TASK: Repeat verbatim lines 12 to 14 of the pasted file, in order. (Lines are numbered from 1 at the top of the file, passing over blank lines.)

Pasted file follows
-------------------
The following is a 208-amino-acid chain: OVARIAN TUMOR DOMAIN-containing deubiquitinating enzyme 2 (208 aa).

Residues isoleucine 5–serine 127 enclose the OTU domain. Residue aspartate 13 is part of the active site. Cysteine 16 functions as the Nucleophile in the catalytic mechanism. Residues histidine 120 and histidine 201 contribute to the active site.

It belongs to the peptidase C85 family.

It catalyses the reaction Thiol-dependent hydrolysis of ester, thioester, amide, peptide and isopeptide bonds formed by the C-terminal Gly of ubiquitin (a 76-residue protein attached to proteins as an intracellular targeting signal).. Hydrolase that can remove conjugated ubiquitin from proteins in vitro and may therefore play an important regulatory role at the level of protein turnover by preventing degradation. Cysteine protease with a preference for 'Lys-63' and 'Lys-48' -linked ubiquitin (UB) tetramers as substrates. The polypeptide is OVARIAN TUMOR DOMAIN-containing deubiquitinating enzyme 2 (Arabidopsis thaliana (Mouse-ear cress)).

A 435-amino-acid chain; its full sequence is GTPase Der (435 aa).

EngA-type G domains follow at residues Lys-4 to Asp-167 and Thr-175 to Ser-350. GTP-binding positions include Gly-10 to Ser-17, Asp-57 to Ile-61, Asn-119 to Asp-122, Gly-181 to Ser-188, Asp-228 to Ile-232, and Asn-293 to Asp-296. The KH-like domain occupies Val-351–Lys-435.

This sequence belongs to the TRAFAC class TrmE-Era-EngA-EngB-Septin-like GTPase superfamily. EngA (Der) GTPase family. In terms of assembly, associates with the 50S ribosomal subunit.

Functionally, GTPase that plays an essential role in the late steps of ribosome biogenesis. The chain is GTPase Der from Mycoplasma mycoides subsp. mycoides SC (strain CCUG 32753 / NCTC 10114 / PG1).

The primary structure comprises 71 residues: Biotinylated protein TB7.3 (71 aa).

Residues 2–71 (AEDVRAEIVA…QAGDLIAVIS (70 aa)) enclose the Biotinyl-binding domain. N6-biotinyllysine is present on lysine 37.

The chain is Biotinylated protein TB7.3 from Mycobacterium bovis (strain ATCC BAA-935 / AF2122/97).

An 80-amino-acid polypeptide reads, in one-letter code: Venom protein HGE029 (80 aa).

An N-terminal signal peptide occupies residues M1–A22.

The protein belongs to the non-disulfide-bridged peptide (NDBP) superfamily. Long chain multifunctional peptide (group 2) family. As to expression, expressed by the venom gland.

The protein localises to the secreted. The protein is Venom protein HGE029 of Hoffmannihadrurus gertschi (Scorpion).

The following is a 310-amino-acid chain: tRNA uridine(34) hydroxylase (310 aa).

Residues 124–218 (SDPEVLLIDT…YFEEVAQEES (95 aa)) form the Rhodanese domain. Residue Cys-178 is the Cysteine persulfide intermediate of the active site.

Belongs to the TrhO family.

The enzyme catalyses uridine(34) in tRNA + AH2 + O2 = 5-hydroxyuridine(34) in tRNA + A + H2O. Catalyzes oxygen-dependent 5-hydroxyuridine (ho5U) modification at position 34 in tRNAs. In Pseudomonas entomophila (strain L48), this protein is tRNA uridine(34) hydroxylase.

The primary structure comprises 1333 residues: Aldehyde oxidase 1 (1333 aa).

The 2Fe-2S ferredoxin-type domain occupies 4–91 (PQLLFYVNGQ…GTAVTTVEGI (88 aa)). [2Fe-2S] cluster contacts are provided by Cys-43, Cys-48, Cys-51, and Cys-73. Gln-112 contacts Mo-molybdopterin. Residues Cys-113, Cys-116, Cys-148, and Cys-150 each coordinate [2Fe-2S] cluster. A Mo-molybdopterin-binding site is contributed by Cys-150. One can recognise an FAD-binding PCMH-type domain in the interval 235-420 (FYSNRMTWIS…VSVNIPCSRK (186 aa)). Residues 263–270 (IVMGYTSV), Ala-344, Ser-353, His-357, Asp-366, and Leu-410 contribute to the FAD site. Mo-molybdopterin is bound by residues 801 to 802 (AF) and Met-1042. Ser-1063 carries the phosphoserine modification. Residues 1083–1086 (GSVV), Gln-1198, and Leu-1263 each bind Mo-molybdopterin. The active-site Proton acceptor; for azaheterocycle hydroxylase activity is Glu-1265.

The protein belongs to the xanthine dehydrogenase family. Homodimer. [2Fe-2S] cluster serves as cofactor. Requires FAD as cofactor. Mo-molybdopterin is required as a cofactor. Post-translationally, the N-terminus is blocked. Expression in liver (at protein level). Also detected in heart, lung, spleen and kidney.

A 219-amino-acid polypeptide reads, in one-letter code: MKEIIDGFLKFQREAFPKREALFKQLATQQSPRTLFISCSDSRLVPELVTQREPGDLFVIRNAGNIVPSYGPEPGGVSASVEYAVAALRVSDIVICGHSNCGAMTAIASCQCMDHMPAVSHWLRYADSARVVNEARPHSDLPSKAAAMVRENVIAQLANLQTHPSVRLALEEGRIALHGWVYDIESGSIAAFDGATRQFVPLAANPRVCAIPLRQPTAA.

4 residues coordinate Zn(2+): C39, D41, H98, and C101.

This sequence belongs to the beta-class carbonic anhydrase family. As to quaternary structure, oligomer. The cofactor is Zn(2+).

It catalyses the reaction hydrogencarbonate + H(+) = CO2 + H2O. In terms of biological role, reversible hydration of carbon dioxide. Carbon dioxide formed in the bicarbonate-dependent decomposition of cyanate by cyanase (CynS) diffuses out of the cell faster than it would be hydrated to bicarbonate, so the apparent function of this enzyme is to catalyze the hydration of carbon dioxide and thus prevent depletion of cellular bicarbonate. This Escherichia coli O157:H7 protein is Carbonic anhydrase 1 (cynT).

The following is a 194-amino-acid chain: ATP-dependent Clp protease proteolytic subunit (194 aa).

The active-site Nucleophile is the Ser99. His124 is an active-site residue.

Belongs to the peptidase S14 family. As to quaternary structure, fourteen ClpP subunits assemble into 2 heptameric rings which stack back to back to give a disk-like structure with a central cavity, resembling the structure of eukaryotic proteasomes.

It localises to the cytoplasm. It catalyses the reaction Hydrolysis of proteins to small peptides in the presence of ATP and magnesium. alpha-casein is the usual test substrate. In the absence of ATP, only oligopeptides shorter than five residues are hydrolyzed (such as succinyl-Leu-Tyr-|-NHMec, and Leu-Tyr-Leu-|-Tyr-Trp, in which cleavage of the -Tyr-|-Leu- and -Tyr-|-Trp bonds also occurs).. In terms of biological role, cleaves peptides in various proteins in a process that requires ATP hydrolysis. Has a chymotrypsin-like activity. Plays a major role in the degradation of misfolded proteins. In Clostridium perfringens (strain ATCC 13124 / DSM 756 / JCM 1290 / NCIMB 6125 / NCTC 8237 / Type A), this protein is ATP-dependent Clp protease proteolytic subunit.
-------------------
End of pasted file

An 80-amino-acid polypeptide reads, in one-letter code: Venom protein HGE029 (80 aa).

An N-terminal signal peptide occupies residues M1–A22.

The protein belongs to the non-disulfide-bridged peptide (NDBP) superfamily. Long chain multifunctional peptide (group 2) family. As to expression, expressed by the venom gland.